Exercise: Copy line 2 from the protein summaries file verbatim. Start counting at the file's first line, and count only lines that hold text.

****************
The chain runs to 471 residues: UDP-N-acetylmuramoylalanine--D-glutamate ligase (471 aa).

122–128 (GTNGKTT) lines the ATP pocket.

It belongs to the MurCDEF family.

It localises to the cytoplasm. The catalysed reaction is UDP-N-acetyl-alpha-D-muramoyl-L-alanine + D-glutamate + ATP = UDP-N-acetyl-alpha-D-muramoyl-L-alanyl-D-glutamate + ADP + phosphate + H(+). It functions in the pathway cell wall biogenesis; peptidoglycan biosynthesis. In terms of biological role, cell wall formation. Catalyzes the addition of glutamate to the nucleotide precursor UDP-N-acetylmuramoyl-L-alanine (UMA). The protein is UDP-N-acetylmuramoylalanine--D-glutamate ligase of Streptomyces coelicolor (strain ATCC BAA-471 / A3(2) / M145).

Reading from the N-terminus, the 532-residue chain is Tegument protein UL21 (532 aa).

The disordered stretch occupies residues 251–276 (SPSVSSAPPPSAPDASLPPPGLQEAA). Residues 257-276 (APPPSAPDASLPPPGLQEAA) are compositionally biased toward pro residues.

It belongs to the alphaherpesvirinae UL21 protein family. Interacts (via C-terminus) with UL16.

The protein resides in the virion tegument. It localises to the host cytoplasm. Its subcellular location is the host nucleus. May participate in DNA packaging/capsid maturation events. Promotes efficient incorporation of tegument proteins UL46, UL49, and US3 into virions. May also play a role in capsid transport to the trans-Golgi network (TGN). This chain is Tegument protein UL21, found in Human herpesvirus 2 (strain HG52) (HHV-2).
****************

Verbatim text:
122–128 (GTNGKTT) lines the ATP pocket.